Established in 2006, the Center encourages reflection on a broad range of values issues, from social policy to professional challenges to interpersonal relations.
Initial efforts focused on the common values at the core of the academic enterprise: integrity and freedom, as well as the commitment to treat alternative views seriously.
Given the connections between faithful engagement in the academic process and the honest attempt to lead a good life, we view dedication to academic values as an essential element of the more general concern with ethical development.
Underlying the Center’s efforts is the desire to enhance an institutional environment in which each member of the community is encouraged to engage in the reflection required to clarify and to deepen the ethical commitments that must guide our actions.
Students in Professor Zeller’s RELG 335 “Religion and Food” course cooked and served a meal for students in Moore Hall. Students chose recipes from books read in class, including foods drawn from Judaism, African-American Christianity, and Hinduism.
Cathy Benton directs an ASIANetwork June 2014 program in India for liberal arts faculty preparing to include India in their teaching and research.
I graduated Lake Forest College back in 2011 with a double major in Religion and Politics. Funnily enough, my career path and interests pulled me into the financial world first as a Portfolio Manager running an equity fund and now as a Wealth Manager.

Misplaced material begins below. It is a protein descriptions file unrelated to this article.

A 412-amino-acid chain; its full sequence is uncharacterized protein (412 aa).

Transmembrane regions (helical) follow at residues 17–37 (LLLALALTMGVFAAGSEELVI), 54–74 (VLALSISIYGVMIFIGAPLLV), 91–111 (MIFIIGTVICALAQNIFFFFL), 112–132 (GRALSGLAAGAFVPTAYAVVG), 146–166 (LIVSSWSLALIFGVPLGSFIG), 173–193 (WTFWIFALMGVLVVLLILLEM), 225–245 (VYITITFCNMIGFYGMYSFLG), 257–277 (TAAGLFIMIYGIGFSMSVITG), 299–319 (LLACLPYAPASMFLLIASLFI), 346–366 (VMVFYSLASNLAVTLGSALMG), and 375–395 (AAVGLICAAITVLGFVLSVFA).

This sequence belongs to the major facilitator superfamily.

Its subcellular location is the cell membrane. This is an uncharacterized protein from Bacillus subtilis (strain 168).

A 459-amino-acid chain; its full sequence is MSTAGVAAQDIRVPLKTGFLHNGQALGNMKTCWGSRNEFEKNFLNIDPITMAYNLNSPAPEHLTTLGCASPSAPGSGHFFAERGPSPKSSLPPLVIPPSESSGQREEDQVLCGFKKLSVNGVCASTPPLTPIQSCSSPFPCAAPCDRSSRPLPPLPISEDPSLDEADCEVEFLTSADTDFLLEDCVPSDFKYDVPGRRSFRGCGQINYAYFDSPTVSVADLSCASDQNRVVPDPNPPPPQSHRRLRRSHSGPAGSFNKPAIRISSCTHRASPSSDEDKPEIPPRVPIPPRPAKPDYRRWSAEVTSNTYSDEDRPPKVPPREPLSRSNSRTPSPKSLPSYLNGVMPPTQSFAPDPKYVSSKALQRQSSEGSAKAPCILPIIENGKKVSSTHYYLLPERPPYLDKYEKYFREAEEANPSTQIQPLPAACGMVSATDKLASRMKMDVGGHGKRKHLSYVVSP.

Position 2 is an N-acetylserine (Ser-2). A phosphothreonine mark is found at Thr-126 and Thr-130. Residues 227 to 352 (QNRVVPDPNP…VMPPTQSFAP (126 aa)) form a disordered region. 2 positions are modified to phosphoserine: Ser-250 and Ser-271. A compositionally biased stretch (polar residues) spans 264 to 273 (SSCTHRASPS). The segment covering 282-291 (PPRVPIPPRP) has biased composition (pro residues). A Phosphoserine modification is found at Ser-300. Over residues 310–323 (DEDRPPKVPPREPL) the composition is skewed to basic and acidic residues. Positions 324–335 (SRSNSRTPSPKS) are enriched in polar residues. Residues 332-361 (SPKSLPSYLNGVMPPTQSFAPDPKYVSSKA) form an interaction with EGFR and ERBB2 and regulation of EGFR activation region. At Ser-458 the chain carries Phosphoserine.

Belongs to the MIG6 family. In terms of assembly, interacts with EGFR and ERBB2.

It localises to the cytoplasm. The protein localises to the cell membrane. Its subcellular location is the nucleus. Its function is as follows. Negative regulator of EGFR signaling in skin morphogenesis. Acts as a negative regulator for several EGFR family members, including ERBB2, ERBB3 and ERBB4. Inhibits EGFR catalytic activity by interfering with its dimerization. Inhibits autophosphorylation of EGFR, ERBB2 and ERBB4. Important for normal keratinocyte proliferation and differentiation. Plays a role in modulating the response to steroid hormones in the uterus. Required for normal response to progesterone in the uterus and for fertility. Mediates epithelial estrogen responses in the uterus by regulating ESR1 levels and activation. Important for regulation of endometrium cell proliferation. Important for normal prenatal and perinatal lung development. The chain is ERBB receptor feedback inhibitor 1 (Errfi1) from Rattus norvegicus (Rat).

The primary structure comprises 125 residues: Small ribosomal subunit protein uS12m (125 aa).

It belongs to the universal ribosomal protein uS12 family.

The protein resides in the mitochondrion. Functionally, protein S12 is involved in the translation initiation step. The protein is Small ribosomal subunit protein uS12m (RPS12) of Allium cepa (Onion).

Three faculty members join the Dean of Students to present a panel discussion about the role of race in the case of George Zimmerman and Trayvon Martin. Judy Dozier, Jed Stone, Desmond Odugu and Rob Flot will present their ideas. Moderated by Lou Lombardi, director of the Ethics Center.
Panel discussion co-sponsored by the Ethics Center including an attorney from the Women’s Project at the Center for Wrongful Convictions at Northwestern University. Senior staff attorney Karen L. Daniel, Judy Royal and Erin Tropp will discuss their work at the Center and why over half of female exonerees were wrongly convicted of crimes they did not commit.